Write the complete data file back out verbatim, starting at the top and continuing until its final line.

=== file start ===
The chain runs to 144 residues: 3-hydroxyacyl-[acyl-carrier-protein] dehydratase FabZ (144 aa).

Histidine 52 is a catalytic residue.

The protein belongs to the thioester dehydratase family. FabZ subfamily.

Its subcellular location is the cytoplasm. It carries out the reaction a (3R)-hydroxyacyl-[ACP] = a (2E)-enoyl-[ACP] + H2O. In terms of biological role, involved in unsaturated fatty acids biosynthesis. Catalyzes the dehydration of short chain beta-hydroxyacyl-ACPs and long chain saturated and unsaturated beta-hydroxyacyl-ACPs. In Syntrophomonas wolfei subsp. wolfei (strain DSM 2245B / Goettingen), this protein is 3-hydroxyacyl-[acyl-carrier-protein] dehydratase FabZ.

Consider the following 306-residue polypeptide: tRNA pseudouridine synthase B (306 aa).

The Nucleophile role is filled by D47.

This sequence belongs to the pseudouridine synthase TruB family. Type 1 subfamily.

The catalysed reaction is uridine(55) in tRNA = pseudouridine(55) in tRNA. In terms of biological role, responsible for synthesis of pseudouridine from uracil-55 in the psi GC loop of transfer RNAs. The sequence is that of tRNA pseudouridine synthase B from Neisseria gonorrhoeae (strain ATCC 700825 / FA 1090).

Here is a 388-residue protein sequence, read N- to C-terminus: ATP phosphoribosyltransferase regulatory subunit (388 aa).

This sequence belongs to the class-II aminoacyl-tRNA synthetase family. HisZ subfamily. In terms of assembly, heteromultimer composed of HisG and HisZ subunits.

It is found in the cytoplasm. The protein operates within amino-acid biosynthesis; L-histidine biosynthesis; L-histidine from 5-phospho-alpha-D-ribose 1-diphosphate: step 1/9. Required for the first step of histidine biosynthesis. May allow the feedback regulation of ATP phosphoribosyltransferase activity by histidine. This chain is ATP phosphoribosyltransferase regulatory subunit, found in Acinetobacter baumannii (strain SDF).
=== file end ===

The chain runs to 144 residues: 3-hydroxyacyl-[acyl-carrier-protein] dehydratase FabZ (144 aa).

Histidine 52 is a catalytic residue.

The protein belongs to the thioester dehydratase family. FabZ subfamily.

Its subcellular location is the cytoplasm. It carries out the reaction a (3R)-hydroxyacyl-[ACP] = a (2E)-enoyl-[ACP] + H2O. In terms of biological role, involved in unsaturated fatty acids biosynthesis. Catalyzes the dehydration of short chain beta-hydroxyacyl-ACPs and long chain saturated and unsaturated beta-hydroxyacyl-ACPs. In Syntrophomonas wolfei subsp. wolfei (strain DSM 2245B / Goettingen), this protein is 3-hydroxyacyl-[acyl-carrier-protein] dehydratase FabZ.

Consider the following 306-residue polypeptide: tRNA pseudouridine synthase B (306 aa).

The Nucleophile role is filled by D47.

This sequence belongs to the pseudouridine synthase TruB family. Type 1 subfamily.

The catalysed reaction is uridine(55) in tRNA = pseudouridine(55) in tRNA. In terms of biological role, responsible for synthesis of pseudouridine from uracil-55 in the psi GC loop of transfer RNAs. The sequence is that of tRNA pseudouridine synthase B from Neisseria gonorrhoeae (strain ATCC 700825 / FA 1090).

Here is a 388-residue protein sequence, read N- to C-terminus: ATP phosphoribosyltransferase regulatory subunit (388 aa).

This sequence belongs to the class-II aminoacyl-tRNA synthetase family. HisZ subfamily. In terms of assembly, heteromultimer composed of HisG and HisZ subunits.

It is found in the cytoplasm. The protein operates within amino-acid biosynthesis; L-histidine biosynthesis; L-histidine from 5-phospho-alpha-D-ribose 1-diphosphate: step 1/9. Required for the first step of histidine biosynthesis. May allow the feedback regulation of ATP phosphoribosyltransferase activity by histidine. This chain is ATP phosphoribosyltransferase regulatory subunit, found in Acinetobacter baumannii (strain SDF).